CELLBANKER® was developed to prevent the degradation of nucleic acids and protect the cell membrane, particularly during experiments. Although the exact mechanism influencing the virus’ stability remains unclear, our findings indicate that CELLBANKER® is more effective than saline as a preservation medium for nasopharyngeal swab samples collected for antigen testing.
Stability of saliva samples in varying preservation conditions
For saliva samples preserved at AT and 4°C, antigen titers and Ct values remained unchanged even after 72 h (Fig. 1C). Interestingly, for samples frozen at −30°C and thawed, antigen titers decreased (Fig. 1C), whereas Ct values remained unchanged (Fig. 1D).
Effects of specimen storage methods and freezing and thawing on culture tests
Fig. 2 shows the comparison of virus titers before freezing and after freezing and thawing in various storage solutions. When nasopharyngeal swab specimens were stored in CELLBANKER®, the infectious titers were unaffected; however, when stored in saline, the infectious titers decreased after freezing and thawing. Freezing and thawing of saliva samples also reduced infectious titers in culture tests.
Our results highlight the vulnerability of saliva samples to freezing and thawing. Although saliva was inferior to CELLBANKER® as preservation media, it maintained higher antigen titers than saline did. However, when the specimens were frozen and thawed, the titers decreased. Additionally, virus titers in the cultures may also decrease compared to that before freezing. Notably, freezing and thawing of saliva specimens may result in false negative results in antigen and culture tests.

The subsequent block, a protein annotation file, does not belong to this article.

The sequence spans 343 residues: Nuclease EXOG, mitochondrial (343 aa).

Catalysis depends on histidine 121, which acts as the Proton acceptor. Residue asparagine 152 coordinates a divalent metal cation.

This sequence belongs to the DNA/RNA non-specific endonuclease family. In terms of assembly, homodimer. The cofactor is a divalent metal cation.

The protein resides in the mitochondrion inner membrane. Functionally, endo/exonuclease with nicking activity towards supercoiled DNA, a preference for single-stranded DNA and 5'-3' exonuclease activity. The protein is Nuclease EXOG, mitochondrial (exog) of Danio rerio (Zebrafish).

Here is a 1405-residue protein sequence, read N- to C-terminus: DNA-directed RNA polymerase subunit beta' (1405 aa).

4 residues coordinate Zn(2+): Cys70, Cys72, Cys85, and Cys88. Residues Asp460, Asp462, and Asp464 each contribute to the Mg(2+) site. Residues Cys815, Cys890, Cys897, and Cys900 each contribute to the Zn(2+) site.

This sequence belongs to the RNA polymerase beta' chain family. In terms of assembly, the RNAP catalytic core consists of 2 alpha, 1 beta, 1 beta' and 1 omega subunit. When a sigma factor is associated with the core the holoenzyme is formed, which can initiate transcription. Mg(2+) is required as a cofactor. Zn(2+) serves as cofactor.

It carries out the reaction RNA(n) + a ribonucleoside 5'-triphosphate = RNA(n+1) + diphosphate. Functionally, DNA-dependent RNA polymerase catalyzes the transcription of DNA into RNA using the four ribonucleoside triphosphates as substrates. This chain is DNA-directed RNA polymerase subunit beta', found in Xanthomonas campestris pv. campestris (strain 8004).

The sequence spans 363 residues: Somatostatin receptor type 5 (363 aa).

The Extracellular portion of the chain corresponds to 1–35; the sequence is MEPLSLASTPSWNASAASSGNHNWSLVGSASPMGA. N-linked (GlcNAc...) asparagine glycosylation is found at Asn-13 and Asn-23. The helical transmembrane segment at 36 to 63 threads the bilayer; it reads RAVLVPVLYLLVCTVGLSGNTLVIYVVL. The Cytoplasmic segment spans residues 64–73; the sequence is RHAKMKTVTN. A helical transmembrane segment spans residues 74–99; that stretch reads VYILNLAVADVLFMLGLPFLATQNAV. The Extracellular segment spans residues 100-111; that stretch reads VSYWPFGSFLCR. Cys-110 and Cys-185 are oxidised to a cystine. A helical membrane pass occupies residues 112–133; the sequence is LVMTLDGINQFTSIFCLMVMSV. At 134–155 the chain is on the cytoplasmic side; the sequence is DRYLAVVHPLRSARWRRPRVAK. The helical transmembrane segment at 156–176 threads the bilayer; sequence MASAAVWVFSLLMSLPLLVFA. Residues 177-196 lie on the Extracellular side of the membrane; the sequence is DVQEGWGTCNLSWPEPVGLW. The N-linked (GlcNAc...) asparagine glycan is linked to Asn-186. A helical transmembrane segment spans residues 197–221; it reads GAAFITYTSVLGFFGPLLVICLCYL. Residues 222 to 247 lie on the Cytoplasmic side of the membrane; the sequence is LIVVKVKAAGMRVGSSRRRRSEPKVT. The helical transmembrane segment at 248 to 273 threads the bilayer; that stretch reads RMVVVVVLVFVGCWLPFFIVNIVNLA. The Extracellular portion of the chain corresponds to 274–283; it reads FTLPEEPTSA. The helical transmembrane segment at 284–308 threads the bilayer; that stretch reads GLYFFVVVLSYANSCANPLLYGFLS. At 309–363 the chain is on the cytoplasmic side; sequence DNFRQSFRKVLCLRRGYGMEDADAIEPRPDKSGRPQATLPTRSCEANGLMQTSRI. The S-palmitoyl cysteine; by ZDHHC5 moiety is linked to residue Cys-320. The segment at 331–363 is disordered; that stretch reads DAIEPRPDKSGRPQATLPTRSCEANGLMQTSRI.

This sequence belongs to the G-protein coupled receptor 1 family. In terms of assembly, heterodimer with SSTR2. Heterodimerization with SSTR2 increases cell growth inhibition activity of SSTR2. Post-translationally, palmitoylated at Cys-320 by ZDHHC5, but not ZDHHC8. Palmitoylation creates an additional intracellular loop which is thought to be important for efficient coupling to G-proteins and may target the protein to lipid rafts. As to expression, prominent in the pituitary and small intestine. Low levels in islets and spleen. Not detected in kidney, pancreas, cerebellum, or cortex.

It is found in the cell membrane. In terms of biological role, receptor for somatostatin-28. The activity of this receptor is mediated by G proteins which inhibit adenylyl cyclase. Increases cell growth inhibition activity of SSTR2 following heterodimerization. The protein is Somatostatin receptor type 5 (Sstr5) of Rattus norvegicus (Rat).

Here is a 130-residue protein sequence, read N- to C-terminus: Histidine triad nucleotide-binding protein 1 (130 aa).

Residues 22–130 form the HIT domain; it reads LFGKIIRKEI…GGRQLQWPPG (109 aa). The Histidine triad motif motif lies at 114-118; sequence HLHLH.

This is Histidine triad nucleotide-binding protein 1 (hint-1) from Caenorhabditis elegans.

The epitope recognized by LUMIPULSE® is speculated to be on the virus surface envelope. Therefore, freezing and thawing saliva degrades the epitope. We also found that saliva can be preserved for at least 72 h in AT or 4°C. Contrastingly, the Ct value detected using PCR remained the same across all preservation conditions.
Our study has several limitations. First, the sample size is small due to the limited volume of cases at early phase of the disease, wherein the viral load and infectiousness quotient is high. This is because government policy demands suspected patients to either stay home or move into accommodation facilities after disease onset. It was difficult to collect nasopharyngeal swab specimens with positive viral cultures, because our institution recommended testing saliva specimens, and we were not able to match the number of both specimens. Second, there is the issue of heterogeneity of saliva as a medium. Salivary adulterants vary greatly among individuals, and the effect of freezing and thawing may also vary greatly among individuals. In fact, we found that the antigen titer decreased in saliva1 even before freezing.
Despite the limitations, the findings may greatly benefit clinical setting scenarios where antigen testing for COVID-19 cannot be performed immediately. Future studies must further investigate better storage solutions for saliva specimens.
Declaration of Competing Interest
The authors declare that they have no competing interests.
This study was approved by the Institutional Ethics Board (Hokkaido University Hospital Division of Clinical Research Administration Number: 020–0116 and 020–0111), and informed consent was obtained from all patients. All patients enrolled in this study were from the Hokkaido University Hospital.